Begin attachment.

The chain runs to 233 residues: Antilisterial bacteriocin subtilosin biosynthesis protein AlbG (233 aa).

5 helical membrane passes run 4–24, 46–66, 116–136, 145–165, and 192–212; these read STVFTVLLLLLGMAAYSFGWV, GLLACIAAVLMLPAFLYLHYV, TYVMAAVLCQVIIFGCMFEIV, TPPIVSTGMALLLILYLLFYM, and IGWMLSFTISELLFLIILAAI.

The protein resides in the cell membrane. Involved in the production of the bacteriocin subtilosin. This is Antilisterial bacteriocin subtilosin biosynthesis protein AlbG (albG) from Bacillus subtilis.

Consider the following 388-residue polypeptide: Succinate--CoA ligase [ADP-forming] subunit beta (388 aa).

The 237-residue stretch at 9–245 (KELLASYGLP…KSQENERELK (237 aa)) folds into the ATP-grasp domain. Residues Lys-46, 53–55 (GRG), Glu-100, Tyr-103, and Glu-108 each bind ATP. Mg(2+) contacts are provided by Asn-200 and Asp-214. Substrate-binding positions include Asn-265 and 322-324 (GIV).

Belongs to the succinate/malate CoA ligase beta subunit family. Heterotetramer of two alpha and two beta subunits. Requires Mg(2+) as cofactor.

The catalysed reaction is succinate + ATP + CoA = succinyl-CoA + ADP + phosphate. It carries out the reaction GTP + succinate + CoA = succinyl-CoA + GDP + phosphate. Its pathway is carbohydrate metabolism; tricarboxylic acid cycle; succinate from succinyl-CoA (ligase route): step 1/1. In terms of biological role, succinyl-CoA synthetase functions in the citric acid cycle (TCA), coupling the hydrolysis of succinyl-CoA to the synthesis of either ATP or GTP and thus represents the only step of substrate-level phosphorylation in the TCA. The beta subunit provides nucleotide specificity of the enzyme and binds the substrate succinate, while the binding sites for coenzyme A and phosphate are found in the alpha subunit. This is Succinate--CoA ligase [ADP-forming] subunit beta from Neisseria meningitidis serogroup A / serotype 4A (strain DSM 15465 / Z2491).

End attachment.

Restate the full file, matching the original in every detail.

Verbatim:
The chain runs to 233 residues: Antilisterial bacteriocin subtilosin biosynthesis protein AlbG (233 aa).

5 helical membrane passes run 4–24, 46–66, 116–136, 145–165, and 192–212; these read STVFTVLLLLLGMAAYSFGWV, GLLACIAAVLMLPAFLYLHYV, TYVMAAVLCQVIIFGCMFEIV, TPPIVSTGMALLLILYLLFYM, and IGWMLSFTISELLFLIILAAI.

The protein resides in the cell membrane. Involved in the production of the bacteriocin subtilosin. This is Antilisterial bacteriocin subtilosin biosynthesis protein AlbG (albG) from Bacillus subtilis.

Consider the following 388-residue polypeptide: Succinate--CoA ligase [ADP-forming] subunit beta (388 aa).

The 237-residue stretch at 9–245 (KELLASYGLP…KSQENERELK (237 aa)) folds into the ATP-grasp domain. Residues Lys-46, 53–55 (GRG), Glu-100, Tyr-103, and Glu-108 each bind ATP. Mg(2+) contacts are provided by Asn-200 and Asp-214. Substrate-binding positions include Asn-265 and 322-324 (GIV).

Belongs to the succinate/malate CoA ligase beta subunit family. Heterotetramer of two alpha and two beta subunits. Requires Mg(2+) as cofactor.

The catalysed reaction is succinate + ATP + CoA = succinyl-CoA + ADP + phosphate. It carries out the reaction GTP + succinate + CoA = succinyl-CoA + GDP + phosphate. Its pathway is carbohydrate metabolism; tricarboxylic acid cycle; succinate from succinyl-CoA (ligase route): step 1/1. In terms of biological role, succinyl-CoA synthetase functions in the citric acid cycle (TCA), coupling the hydrolysis of succinyl-CoA to the synthesis of either ATP or GTP and thus represents the only step of substrate-level phosphorylation in the TCA. The beta subunit provides nucleotide specificity of the enzyme and binds the substrate succinate, while the binding sites for coenzyme A and phosphate are found in the alpha subunit. This is Succinate--CoA ligase [ADP-forming] subunit beta from Neisseria meningitidis serogroup A / serotype 4A (strain DSM 15465 / Z2491).